11 Comparative Socio-Economic Position 2011

12 The Race Bind Responses Historian Keith Windshuttle – “Referendum proposal an effort “to intimidate Australians (sic) by exploiting the emotions of guilt and shame”…”The Australian Constitution as it currently stands, is the opposite of racist, as it: [p]uts all Australians on an equal footing, no matter when they, or their ancestors, arrived here. Indeed, it would be not only racially discriminatory but also socially divisive to endorse this report and give some Australians status and privileges’ not available to others simply because of their ancestry” (The Australian January 24 2012)

13 The Race Bind Responses Patrick McCauley:The Grim Legacy of Compassion ‘If the need to make special mention of the pre- occupants in the Constitution is based more upon the national guilt that has been built by public intellectuals, then we should certainly not proceed… many of us are not sure that there is much to feel guilty about. We may even believe that Australia has done a reasonably good job of bringing the pre-occupants into the modern world… They wish to create a law above the ordinary law against racial discrimination by racially discriminating in favour of pre-occupants’ (The Australian Jan 14 2012

14 The Race Bind Responses Janet Albrechtson: The Australian January 25 2012 ‘Alas, handing the 22-member panel of high-profile "experts" with the power to suggest recommendations to change the Constitution proved too seductive for modesty to prevail…The recommendations of the expert panel are best understood as a lesson in basic human psychology: power tends to encourage expressions of hubris, not humility. The panel's hubris comes at a cost, not just for the ambitions of its members, but also for the hopes of many Australians who support the recognition of indigenous Australians in the Constitution’.

15 The Response: Some Blog statements from The Australian Site Phil of Bullcreek Posted at 3:10 AM January 20, 2012 Vote NO. We are all ONE. AE Posted at 5:39 AM January 20, 2012 And why do they get a special mention, for advancement? Everybody is supposedly equal. wm Posted at 10:23 AM January 20, 2012 So readers of this paper want race based discrimination?!?!?!? Always thought this country was racist, this goes a small way to prove that (considering the tiny readership of this paper, most wealthy white male bankers) Craig of Sydney Posted at 10:28 AM January 20, 2012 Will non Aboriginal Australians receive the same protections? If not I will vote no, because it is racist. John Good of Kangaroo Valley Posted at 1:33 PM January 20, 2012 Why change something that doesn't need changing. The constitution should not recognise one person over another. Ryan Melrose of Baulkham Hills Posted at 2:26 PM January 20, 2012 I don't understand who wants this? No aboriginal is walking around saying they want this. This is just political correctness gone wrong, Aboriginals want jobs and education and self respect, not handouts or special mention in a constitution no one ever reads.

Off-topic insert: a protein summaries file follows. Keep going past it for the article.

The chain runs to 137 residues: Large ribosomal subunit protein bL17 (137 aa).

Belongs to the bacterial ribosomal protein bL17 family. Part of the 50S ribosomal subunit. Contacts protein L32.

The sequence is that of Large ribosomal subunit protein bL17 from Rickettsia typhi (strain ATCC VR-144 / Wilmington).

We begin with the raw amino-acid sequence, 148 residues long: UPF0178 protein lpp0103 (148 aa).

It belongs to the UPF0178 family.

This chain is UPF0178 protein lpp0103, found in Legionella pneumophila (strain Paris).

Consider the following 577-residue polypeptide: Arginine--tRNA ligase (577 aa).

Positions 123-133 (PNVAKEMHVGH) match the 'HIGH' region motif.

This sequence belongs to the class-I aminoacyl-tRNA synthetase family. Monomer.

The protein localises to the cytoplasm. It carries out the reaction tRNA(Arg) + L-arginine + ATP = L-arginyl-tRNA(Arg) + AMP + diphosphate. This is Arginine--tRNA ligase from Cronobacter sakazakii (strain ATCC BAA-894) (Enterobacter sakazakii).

16 In November 2012, Prime Minister Gillard postponed the referendum indefinitely The Aboriginal and Torres Strait Islander Peoples Recognition Bill 2012 passed in March 2013 Requires the minister to cause a review of support for a referendum to recognise Aboriginal and Torres Strait Islander peoples in the Constitution; Requires the minister to present a report of the review to Parliament; and ceases to have effect two years after its commencement.

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18 Where to Now? Prime Minister Abbott has: promised to finalise a draft form of words for changing the constitution by September 2014 said he will use 2014 to start a "conversation" about recognising Indigenous Australians in the constitution but declined to offer a timeframe, remarking only that the reform had to be done well